1996 law hindered McVeigh appeals

THE BALTIMORE SUN

WASHINGTON - The swift and decisive resolution of Timothy J. McVeigh's legal appeals this week surprised many people who expected the case to drag on for weeks, if not months.

Though few thought that the man convicted in the 1995 Oklahoma City bombing would win a new trial or sentencing hearing, it seemed likely that, given the stakes, the courts would give his attorneys time to review the thousands of pages of documents belatedly released by the FBI.

Yet the legal story that unfolded in a Denver courthouse over the past few days was exactly what Congress envisioned five years ago when it passed a law that made it harder to prolong death penalty appeals. And it was that law, in part, that sealed McVeigh's fate.

The 1996 law, the Anti-Terrorism and Effective Death Penalty Act, was approved amid widespread concern about the protracted delays between the time defendants were sentenced to death and the time they were executed. On average, capital defendants were spending 11 years on death row. Some languished for 20 years or more.

To speed up this process, Congress imposed new restrictions on federal courts for death penalty appeals. It barred them from overturning state court convictions in all but the most egregious cases. It set new deadlines for the filing of certain appeals. And it made it nearly impossible for courts to hear a second round of appeals once they had rejected a defendant's initial challenge.

This last element was what blocked McVeigh. When a federal judge rejected his claim in the fall of last year that his constitutional rights had been violated at trial, McVeigh could have appealed to an appellate court. But he decided not to pursue the matter further, saying he would rather die than spend his life in prison. So his appeal expired. That meant that when the FBI announced early last month that it had withheld 4,400 pages of documents from defense lawyers before McVeigh's trial in 1997, his attorneys had few options. They could have filed a new round of appeals, arguing that the FBI's documents contained previously undisclosed evidence that might have led to his acquittal.

But the 1996 law all but foreclosed this route. To file a second appeal, his attorneys would have had to show by "clear and convincing evidence" that no reasonable juror could have found McVeigh guilty had the new evidence been available at trial. This standard - higher than under previous law - is hardly ever met.

And McVeigh's attorneys were hesitant to assert that their client was innocent, especially after he had confessed to the bombing in a book published this year by two journalists. And though the old law allowed defendants to file a second appeal to challenge not just their conviction but also their sentence, federal courts differ on whether the new law does. Several appeals courts have ruled that in filing a second appeal, a defendant can now rely only on evidence that undercuts a jury's finding of guilt.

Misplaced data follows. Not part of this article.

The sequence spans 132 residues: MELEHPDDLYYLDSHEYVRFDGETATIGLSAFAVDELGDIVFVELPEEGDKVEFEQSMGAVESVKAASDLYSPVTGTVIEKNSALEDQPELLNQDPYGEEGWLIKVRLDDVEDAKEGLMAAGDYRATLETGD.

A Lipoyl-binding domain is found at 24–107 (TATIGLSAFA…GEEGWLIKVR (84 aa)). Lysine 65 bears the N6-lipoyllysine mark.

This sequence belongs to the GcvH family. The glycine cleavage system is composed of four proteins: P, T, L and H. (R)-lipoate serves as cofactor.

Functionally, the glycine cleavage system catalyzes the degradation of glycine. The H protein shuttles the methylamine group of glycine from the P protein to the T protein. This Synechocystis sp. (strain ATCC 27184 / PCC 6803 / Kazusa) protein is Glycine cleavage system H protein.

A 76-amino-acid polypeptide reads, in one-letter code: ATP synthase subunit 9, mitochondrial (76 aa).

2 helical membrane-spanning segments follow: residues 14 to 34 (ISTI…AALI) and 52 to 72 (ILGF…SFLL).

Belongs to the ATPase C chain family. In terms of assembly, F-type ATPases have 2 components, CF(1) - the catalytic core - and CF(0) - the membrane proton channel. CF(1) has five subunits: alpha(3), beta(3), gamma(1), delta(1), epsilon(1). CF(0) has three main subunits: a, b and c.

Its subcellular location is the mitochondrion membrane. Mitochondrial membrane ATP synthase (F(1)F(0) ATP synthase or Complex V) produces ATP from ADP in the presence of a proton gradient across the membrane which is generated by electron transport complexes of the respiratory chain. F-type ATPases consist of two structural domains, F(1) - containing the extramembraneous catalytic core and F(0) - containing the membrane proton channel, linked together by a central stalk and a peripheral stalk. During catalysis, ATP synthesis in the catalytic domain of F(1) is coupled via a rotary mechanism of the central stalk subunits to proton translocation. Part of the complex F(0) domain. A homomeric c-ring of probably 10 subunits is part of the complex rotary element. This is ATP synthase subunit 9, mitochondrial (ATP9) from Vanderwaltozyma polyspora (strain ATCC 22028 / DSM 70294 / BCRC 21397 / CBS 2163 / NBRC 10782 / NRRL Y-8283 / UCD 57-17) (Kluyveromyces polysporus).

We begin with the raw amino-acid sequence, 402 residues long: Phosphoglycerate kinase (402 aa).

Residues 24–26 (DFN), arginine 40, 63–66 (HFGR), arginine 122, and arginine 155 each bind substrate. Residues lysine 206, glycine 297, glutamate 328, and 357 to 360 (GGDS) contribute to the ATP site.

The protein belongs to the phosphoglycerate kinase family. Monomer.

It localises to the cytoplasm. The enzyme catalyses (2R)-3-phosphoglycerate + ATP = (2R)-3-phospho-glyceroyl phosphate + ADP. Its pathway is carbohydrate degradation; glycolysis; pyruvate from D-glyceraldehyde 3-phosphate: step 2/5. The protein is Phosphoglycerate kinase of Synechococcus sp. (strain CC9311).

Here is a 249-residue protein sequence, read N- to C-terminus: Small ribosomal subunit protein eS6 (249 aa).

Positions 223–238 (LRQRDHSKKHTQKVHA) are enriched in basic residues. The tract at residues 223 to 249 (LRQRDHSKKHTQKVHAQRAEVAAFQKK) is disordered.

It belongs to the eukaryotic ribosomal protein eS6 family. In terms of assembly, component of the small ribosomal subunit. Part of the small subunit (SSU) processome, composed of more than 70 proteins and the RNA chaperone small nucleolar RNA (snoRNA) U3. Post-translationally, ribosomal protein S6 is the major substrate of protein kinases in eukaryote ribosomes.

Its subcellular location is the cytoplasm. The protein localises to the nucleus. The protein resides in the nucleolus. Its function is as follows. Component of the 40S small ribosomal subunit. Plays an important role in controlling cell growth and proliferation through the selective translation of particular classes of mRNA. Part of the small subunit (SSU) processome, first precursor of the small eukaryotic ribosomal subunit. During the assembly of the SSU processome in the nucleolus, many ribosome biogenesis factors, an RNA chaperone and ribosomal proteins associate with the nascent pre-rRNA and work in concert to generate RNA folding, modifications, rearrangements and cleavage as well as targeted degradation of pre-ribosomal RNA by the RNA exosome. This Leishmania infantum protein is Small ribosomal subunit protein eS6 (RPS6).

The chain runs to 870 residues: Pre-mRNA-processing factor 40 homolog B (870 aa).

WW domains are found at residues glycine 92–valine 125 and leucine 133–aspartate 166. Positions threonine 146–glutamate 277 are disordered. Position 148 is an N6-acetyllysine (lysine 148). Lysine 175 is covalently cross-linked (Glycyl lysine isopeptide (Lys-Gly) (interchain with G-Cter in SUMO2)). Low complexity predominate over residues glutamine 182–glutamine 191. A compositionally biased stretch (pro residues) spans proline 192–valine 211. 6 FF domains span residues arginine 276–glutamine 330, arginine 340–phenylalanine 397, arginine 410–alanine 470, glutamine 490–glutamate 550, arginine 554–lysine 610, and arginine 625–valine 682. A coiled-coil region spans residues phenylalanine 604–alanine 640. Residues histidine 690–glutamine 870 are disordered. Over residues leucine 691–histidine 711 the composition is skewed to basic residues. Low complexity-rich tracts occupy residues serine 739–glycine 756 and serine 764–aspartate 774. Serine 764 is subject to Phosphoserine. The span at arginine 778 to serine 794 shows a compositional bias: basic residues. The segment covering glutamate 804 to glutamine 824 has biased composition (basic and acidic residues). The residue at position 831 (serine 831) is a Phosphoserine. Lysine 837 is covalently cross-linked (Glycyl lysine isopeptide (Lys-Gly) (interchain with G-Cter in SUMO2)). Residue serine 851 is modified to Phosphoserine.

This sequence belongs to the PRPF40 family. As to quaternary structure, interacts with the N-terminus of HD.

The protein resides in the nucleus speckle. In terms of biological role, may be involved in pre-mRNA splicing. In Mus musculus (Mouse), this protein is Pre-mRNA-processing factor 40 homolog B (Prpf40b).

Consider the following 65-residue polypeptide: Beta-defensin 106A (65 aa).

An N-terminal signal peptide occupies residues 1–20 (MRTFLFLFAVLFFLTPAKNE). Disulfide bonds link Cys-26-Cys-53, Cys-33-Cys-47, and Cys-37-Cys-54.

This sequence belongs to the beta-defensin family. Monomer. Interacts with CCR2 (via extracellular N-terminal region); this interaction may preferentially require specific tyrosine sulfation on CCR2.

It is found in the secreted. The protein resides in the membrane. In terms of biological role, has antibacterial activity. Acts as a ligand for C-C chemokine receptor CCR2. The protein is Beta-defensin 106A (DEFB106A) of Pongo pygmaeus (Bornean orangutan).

Faced with such obstacles, McVeigh's attorneys chose a different route. They sought to reopen the first appeal, which had been rejected in the fall. To do so, they relied on a little-used provision that permits courts to reconsider decisions obtained by fraud. Their theory was that the government had defrauded the court by failing to disclose that it had withheld documents from the defense.

It was a long-shot argument, in part because McVeigh's attorneys would have had to prove that the government intentionally withheld the documents. When it was rejected by Judge Richard P. Matsch and by the 10th Circuit Court of Appeals in Denver, McVeigh gave up his claims, choosing not to appeal to the Supreme Court.

"I don't think his lawyers had any easy options," said Samuel Gross, a University of Michigan law professor who studies the death penalty. "McVeigh had waived the only form of review that was likely to be considered on the merits. Anything after that and he was going to be climbing a very steep hill."

In some ways, supporters of the death penalty may find it fitting that the 1996 law cut off McVeigh's options. Congress passed the law a year after the bombing, and Mc- Veigh, who had been charged but not tried, was very much a catalyst for it. But the pressure to speed up executions that helped produce the law has largely subsided. In the past few years, public concern over the potential for error in the use of the death penalty has increased.

And in response to assertions that the death penalty is administered in a sometimes haphazard and discriminatory way, several states have imposed moratoriums on executions. Many more have banned the death penalty for mentally retarded killers.

Gross and other legal observers say they doubt that the McVeigh case by itself will alter public attitudes toward the fundamental fairness of the death penalty. But it might generate support, he said, to slow the process down again.

"This rush to get on with executions is a notion from five years ago," said Richard Dieter, director of the Death Penalty Information Center, which opposes executions. "Now, I think people are much more skeptical that they have all the information."

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